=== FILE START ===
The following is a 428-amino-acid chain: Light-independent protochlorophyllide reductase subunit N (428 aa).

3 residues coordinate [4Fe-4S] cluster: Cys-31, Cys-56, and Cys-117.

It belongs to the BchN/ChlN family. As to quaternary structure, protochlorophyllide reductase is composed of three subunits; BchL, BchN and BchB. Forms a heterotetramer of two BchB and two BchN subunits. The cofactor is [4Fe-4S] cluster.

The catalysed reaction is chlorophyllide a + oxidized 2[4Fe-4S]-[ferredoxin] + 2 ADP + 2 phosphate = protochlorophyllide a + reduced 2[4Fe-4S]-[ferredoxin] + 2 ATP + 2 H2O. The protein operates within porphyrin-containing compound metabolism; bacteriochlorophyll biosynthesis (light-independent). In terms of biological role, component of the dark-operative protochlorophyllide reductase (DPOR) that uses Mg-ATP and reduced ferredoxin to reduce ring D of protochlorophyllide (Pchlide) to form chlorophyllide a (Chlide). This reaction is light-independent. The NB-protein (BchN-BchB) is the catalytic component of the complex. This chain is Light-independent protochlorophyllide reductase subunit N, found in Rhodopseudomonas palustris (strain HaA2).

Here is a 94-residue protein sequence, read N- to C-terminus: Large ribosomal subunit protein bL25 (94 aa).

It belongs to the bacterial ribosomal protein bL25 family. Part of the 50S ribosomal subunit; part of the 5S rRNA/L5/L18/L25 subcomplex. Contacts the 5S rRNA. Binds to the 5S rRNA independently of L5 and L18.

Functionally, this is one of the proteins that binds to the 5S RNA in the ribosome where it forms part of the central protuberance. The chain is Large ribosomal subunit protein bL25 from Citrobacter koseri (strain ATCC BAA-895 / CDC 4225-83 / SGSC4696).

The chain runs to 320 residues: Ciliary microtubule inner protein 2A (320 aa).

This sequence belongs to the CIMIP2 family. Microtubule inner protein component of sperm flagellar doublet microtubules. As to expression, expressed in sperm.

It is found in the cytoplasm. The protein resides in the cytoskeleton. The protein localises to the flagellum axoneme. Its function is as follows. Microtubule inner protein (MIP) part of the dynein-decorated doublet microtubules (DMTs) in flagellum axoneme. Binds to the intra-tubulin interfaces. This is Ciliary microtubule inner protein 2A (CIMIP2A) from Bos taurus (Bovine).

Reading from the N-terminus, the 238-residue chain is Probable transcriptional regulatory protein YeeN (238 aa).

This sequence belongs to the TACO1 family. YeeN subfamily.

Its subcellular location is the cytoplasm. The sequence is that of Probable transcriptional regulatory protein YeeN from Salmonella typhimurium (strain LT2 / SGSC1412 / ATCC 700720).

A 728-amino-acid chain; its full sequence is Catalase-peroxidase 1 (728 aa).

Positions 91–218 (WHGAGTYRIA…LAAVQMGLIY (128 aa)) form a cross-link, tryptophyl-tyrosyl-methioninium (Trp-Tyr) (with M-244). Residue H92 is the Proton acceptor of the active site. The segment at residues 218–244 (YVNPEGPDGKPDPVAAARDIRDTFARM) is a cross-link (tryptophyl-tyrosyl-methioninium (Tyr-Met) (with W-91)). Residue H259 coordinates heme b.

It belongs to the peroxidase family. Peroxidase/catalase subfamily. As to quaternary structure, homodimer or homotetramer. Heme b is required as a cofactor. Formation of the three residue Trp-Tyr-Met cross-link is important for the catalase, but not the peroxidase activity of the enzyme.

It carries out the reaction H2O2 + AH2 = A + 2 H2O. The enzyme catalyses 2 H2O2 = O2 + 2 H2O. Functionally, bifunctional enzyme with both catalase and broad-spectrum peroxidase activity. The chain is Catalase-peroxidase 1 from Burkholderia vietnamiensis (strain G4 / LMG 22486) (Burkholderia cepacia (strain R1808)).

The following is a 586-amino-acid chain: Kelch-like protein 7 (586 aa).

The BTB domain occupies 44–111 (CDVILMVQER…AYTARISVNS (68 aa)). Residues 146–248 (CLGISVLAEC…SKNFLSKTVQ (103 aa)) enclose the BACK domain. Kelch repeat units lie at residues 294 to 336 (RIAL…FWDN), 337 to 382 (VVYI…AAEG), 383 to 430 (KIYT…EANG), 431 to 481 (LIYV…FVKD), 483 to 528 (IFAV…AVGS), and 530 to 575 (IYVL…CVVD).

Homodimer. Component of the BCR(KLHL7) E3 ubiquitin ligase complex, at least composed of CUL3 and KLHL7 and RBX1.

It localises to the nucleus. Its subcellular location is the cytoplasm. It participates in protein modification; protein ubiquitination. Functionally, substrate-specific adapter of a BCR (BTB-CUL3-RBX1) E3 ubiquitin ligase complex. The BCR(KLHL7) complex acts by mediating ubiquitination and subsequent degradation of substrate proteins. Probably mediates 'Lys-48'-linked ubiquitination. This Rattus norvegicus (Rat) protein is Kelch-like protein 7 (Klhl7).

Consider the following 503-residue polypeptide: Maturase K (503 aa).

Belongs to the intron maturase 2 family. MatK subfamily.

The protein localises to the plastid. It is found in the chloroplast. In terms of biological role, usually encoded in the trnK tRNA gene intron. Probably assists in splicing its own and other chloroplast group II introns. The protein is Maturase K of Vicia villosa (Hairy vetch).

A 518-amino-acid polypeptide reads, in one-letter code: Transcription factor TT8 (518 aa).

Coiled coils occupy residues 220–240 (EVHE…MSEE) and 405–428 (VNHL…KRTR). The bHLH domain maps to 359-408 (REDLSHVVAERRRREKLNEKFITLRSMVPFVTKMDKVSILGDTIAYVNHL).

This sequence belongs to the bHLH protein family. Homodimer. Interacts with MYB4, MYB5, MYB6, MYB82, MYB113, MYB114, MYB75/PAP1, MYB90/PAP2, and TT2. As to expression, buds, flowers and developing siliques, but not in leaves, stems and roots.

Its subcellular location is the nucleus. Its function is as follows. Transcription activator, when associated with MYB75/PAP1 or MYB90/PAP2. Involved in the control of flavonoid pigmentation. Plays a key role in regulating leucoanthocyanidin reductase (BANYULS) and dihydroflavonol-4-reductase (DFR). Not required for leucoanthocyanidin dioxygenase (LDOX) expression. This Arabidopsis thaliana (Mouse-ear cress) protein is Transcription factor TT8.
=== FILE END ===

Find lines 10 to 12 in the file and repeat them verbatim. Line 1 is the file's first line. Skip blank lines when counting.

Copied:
It is found in the cytoplasm. The protein resides in the cytoskeleton. The protein localises to the flagellum axoneme. Its function is as follows. Microtubule inner protein (MIP) part of the dynein-decorated doublet microtubules (DMTs) in flagellum axoneme. Binds to the intra-tubulin interfaces. This is Ciliary microtubule inner protein 2A (CIMIP2A) from Bos taurus (Bovine).

Reading from the N-terminus, the 238-residue chain is Probable transcriptional regulatory protein YeeN (238 aa).

This sequence belongs to the TACO1 family. YeeN subfamily.